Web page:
A history of an oppressed community

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The genesis of the Shia community’s persecution goes back to October 1979, when the Iranian revolution occurred. The impact of the revolution was far-reaching. Certain Middle Eastern kingdoms and caliphates panicked. They didn’t want to see Iran undergo an Islamic revolution, thinking that other Muslim countries in the region might follow suit and cause Arab kingdoms and caliphates to fall like a house of cards. So, they started hatching intrigues against Iran.

In September 1980, barely 11 months after Iran’s Islamic revolution, its neighbour Iraq invaded it. Iraq had the full blessing of its Arab neighbours, plus some superpowers in the West who stoked the fire through provision of war supplies. For eight years, Iran bled — but it did not bleed to death. The irrepressible nation survived. But in the eight-year battle, both nations suffered the demise of millions of people, mostly innocent civilians. Like Iran, Iraq has an overwhelming population of Shias — between 65 and 70 per cent of the total population.

According to some, this revolution was confined to Iran’s geographical limits and the war prevented the revolution from spreading to Kuwait, Bahrain and the eastern province of Saudi Arabia. Some more Arab states entered the USSR-Afghan War with their cryptic strategy to help the extremists in Pakistan and Afghanistan. The Anjuman Sipah-e-Sahaba was formed in the early 1980s.

Bahrain acquired independence from the UK in 1971. Two-thirds of its population had close ties with Iran and hence, Iran laid claim on Bahrain. In February 2011, a protest was held in Manama, which ended in police brutality. Some 80 people were killed and nearly 3,000 arrested, of whom five were killed in police custody. Police brutality was on the rise.

In the 1960s, the Shia community of southern Lebanon lived very quietly, as it had been for centuries. They were so peaceful that they were denigrated to the extent of being termed theMitawalis (mausoleum caretakers). Most of them were from the middle and lower-middle classes.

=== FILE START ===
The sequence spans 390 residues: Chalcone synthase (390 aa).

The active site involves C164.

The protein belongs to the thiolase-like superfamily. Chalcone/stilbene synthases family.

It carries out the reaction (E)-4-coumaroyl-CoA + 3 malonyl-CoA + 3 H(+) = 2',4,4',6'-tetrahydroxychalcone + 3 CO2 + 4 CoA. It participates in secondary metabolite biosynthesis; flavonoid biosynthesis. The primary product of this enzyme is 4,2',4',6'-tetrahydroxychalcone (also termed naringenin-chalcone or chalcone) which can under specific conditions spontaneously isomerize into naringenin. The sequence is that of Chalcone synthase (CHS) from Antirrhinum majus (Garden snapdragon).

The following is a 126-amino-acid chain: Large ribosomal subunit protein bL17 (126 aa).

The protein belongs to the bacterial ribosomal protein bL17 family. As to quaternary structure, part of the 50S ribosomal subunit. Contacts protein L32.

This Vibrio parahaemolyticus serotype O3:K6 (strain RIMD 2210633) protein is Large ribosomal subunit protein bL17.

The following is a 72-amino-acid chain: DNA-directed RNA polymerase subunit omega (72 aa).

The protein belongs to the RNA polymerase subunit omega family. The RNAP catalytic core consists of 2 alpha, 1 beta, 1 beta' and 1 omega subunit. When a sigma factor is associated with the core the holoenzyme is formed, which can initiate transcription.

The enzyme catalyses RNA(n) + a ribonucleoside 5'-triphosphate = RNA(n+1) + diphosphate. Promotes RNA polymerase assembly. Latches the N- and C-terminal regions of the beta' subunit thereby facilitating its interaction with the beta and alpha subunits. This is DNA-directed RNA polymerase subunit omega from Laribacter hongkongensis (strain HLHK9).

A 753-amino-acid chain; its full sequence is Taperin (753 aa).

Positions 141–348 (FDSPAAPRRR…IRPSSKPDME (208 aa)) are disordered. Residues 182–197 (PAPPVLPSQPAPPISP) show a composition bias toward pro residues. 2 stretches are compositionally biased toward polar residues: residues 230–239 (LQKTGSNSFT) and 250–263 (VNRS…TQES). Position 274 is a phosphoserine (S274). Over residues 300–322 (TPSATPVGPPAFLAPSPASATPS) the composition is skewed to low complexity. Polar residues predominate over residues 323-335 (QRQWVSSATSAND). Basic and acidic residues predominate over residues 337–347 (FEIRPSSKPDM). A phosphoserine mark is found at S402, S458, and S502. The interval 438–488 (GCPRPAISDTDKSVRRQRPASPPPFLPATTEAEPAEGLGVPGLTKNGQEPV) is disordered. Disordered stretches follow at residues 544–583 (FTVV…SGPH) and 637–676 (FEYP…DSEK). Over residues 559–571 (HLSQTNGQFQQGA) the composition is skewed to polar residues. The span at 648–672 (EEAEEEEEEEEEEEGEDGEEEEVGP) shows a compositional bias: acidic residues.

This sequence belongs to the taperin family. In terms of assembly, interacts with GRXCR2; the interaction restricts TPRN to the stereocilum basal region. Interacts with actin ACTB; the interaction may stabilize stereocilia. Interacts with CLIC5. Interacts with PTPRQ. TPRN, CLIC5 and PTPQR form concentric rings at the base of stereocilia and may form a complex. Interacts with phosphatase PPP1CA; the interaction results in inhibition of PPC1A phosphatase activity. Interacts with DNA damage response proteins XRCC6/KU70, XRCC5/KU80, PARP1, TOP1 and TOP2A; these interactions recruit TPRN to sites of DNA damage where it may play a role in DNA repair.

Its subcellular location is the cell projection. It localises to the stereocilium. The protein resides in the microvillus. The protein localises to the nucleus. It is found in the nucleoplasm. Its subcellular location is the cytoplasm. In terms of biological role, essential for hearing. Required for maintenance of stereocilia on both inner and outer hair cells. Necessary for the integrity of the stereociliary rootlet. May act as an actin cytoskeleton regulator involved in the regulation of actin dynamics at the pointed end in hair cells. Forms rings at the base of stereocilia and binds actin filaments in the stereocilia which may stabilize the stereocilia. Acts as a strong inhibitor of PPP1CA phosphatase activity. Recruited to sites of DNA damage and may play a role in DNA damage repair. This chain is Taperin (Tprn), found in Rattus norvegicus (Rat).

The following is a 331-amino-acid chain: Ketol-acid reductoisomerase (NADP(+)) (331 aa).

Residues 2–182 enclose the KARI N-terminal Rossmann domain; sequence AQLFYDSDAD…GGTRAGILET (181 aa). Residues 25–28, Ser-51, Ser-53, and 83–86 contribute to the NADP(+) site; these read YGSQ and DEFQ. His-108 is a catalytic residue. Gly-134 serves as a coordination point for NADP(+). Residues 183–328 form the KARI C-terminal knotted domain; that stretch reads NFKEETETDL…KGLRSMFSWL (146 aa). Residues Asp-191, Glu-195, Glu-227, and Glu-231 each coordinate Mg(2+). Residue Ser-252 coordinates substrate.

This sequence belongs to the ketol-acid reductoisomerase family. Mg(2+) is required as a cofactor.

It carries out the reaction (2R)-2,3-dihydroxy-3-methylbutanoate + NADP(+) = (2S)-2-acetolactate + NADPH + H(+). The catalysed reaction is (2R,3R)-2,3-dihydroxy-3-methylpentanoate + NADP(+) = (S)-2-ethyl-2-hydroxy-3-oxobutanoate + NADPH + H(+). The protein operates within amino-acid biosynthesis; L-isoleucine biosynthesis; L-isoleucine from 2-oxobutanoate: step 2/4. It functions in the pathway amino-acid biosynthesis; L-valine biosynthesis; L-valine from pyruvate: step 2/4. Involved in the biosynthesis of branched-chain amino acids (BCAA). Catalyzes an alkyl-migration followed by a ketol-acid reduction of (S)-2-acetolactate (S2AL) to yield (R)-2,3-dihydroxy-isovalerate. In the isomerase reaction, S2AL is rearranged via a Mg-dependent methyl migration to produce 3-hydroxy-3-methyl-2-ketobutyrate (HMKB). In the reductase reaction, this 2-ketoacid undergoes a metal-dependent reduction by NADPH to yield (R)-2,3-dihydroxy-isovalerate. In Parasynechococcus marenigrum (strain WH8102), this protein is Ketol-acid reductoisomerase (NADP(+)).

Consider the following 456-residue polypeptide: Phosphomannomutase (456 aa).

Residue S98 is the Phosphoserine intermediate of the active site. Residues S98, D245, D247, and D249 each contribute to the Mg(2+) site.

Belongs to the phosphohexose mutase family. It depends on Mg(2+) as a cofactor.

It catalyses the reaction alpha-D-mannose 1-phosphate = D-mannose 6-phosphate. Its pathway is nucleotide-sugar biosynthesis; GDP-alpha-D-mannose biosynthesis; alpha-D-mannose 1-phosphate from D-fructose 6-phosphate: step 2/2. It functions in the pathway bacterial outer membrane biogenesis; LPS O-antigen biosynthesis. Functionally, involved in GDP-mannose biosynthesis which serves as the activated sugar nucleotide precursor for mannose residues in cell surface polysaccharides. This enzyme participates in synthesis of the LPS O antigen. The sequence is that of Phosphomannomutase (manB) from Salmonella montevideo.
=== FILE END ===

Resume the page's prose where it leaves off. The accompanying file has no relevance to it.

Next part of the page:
An avant-garde Iranian cleric, Imam Musa Sadr, emerged in Lebanon and began organising the marginalised Shia community to rebel against the community’s domination by a handful of feudal families. The Imam felt that his task was to struggle against the feudals and awaken the oppressed community out of its deep slumber. While the Shias were 35 per cent of the population demographically in Lebanon, each government discriminated against and disfranchised them to unfairly show them to be 10 to 15 per cent population-wise. Then, their land of south Lebanon became occupied by the Palestinians and then the Israelis. The Shias of southern Lebanon tolerated that. However, on March 17, 1974, in Baalbek, Bekaa valley, Imam Musa delivered an important speech:

“Starting from today, we will no longer complain nor cry. Our name is no longer theMitwalis; our name is ‘men of refusal’. ‘Men of vengeance’. ‘Men who revolt against tyranny’ even though this costs us our blood and our lives.”

Some 50,000 rifles fired at once to greet the Imam’s prophetic words. The firing was so intense that in the hail of the falling bullets, nearby trees were stripped of their greenery. Imam Musa was followed by Hasan Nasrullah, who is the head of Hezbollah. However, the community’s resolve has remained unchanged.

Sadly, while the Shia populations of south Lebanon may be accommodated, the Shia populations in Pakistan face difficulty. Express Tribune

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